We conducted our audit in accordance with generally accepted government auditing standards
(GAGAS). Such standards require that we plan and conduct our audit to adequately assess those
municipal operations within our audit scope. Further, those standards require that we understand
the municipality’s management controls and those laws, rules and regulations that are relevant to
These costs also include demand charges, surcharges, and basic supply charges not affected directly or could not
be reasonably assessed to determine the impact on the solar electricity produced.
the municipality’s operations included in our scope. An audit includes examining, on a test basis,
evidence supporting transactions recorded in accounting and operating records and applying such
other auditing procedures, as we consider necessary in the circumstances. We believe that our
audit provides a reasonable basis for the findings, conclusions and recommendations contained
in this report.
Cost Benefit Analysis
County officials originally conceived this idea as part of an indoor air quality improvement
project and an energy study developed by a consultant. Based on the their evaluation, County
officials decided to install solar panels on the roof of the County Hockey Facility and dedicate
the electricity produced from the panels to the overall supply for the facility, reducing the
amount needed to be purchased from the utility company. Traditional and solar panel electricity
work together to meet the facility’s electrical demands. The system pulls first from the solar
panel power, and then uses the traditional electricity for the remaining needs.
The system has a 25-year warranty and an estimated useful life of 40 to 50 years. The main
components of the system include solar panels capable of 40 kw of electricity per year, special
inverters, and miscellaneous fixtures. The total cost of the system including parts, installation,
consulting, and cost of financing was $376,830. NYSERDA provided funding of $240,000 and
the County paid the remaining $136,830 or 36 percent. The County was reimbursed by
NYSERDA at different milestone dates during the project.
The County uses direct meters and a computer application to monitor the system’s output and
functionality. We reviewed all output from the date of operation through July 2007. The cost
per kWh averaged $.11 during the first year of operation. Overall, the system produced an
average of 108 kWh per day, or 39,420 kWh annually. Factoring in standard inflation2 rates, we
estimate that the municipalities’ payback period will be about 25 years. The units come with a
25-year warranty on the panels and 5-10 years on the other parts with estimated useful life of the
system between 40 to 50 years. The following table (Table 2) illustrates the potential
accumulated cost savings to the County from use of the system.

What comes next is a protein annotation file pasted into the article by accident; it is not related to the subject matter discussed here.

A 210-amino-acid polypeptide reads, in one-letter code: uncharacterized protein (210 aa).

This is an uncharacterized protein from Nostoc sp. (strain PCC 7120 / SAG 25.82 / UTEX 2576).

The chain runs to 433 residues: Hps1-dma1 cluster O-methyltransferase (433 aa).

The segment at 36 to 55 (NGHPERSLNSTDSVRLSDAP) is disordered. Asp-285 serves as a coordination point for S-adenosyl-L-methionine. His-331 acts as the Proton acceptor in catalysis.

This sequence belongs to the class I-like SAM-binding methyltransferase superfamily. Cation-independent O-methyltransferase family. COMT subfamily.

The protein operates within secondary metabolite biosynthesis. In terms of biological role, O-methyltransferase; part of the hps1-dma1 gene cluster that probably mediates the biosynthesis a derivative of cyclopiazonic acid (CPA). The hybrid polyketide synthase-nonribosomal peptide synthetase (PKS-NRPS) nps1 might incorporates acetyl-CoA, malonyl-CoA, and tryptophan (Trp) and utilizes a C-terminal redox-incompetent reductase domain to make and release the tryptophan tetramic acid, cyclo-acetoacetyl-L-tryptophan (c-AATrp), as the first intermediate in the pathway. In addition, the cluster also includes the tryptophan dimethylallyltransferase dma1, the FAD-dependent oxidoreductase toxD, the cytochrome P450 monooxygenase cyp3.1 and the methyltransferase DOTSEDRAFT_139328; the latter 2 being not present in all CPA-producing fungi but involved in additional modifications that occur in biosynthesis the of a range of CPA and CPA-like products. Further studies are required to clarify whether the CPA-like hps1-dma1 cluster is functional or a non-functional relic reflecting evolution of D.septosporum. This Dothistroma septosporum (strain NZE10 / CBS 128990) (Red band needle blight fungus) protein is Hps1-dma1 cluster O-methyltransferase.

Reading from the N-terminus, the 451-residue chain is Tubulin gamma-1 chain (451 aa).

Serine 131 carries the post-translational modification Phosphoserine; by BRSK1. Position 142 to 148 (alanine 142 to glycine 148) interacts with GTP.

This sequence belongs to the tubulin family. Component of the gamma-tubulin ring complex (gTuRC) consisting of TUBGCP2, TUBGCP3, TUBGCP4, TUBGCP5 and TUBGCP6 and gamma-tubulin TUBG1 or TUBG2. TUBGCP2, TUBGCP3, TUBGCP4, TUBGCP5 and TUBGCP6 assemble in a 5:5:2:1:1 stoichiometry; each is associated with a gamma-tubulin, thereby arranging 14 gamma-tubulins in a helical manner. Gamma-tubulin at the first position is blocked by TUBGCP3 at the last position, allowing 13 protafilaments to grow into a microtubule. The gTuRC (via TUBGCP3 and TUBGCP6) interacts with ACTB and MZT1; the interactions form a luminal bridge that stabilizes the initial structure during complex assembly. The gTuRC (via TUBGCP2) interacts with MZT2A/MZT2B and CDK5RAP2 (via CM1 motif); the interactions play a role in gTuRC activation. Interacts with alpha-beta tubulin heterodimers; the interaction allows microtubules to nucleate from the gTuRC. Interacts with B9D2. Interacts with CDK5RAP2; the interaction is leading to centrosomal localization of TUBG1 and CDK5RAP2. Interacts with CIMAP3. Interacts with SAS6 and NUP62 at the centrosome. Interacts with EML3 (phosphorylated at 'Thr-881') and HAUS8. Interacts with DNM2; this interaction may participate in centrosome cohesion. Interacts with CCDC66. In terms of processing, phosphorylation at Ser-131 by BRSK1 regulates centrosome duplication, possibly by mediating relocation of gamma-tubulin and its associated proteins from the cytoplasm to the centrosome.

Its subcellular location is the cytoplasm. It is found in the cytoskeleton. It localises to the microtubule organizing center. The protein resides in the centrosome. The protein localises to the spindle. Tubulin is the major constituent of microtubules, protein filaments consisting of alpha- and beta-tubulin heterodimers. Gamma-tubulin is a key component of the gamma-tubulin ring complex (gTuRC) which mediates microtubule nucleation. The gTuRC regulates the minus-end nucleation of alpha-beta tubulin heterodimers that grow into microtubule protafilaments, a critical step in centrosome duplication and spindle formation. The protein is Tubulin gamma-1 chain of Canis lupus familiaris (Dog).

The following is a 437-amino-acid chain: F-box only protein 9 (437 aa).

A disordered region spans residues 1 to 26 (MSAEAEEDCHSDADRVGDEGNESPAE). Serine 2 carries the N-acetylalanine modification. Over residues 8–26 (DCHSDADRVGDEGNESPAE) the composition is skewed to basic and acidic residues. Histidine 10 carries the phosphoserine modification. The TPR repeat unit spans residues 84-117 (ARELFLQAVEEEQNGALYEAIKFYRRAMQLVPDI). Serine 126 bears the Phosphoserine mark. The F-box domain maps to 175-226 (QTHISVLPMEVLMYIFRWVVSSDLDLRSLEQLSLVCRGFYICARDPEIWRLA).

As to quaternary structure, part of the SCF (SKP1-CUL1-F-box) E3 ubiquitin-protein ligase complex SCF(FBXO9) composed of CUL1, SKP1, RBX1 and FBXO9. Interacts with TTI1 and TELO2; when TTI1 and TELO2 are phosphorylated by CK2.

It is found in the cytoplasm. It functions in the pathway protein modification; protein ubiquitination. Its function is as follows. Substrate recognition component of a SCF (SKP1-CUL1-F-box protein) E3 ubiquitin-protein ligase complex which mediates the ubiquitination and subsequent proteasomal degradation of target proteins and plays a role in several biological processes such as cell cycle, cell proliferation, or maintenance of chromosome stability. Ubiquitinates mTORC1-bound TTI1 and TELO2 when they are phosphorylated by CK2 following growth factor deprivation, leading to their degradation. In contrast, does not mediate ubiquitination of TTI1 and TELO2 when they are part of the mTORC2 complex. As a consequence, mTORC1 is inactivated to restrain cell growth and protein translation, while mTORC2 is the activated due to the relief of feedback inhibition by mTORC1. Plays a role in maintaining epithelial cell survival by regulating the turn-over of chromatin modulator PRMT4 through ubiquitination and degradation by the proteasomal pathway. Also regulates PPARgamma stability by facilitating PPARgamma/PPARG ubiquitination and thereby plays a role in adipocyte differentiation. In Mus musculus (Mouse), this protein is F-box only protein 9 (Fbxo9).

TABLE 2. TOTAL ACCUMULATED SAVINGS
Savings in Excess
Time Period Accumulated Savings of County Costs
25 Years – (Return on Investment Period) $ 136,830 $0
After 40 Years $ 261,915 $ 125,085
After 50 Years $ 366,753 $ 229,923
Analysis of NYS Commercial Energy Prices from 1991 – 2005.
The County’s electrical energy needs are provided through National Grid and Hess Corporation.
About 66 percent is generated from oil, gas, and coal; the remainder is produced from nuclear,
hydro and refuse. All these sources, except for nuclear and hydro, which are considered clean
alternatives, produce certain pollutants and have negative impacts on the environment. A study
released by the National Academy of Sciences3 confirmed that greenhouse gases are
accumulating in the Earth’s atmosphere as a result of human activities contributing to global
warming. Carbon dioxide (CO2) emissions contribute to global warming and nitrous oxides
(N2O) and sulfur dioxides (SO2) are key pollutants that contribute to smog and acid rain. The
total energy produced by the County’s solar panel system not only produces costs savings for the
County, but also has direct environmental benefits.
Electricity produced by the solar panels has no emission or byproduct that negatively affects the
environment. Conversely, each kWh of traditional electricity produced has emissions or
byproducts from the production of that electricity. For example, each kWh of electricity
produced by Hess Corporation, for consumption by its customers, results in .82 pounds of carbon
dioxide emission, .001 pounds of nitrous oxide emission, and .0042 pounds of sulfur dioxide
emission. The following table (Table 3) illustrates the avoided emission equivalents of the
pollutants that would have been created from generating traditional power instead of using the
TABLE 3. Pollution Emission Equivalents (lbs)
Pollutants (lbs per Annually 40 Years 50 Years
Carbon Dioxide .82 32,324 1.3 million 1.6 million
Nitrous Oxide (lbs) .001 39 1,600 2,000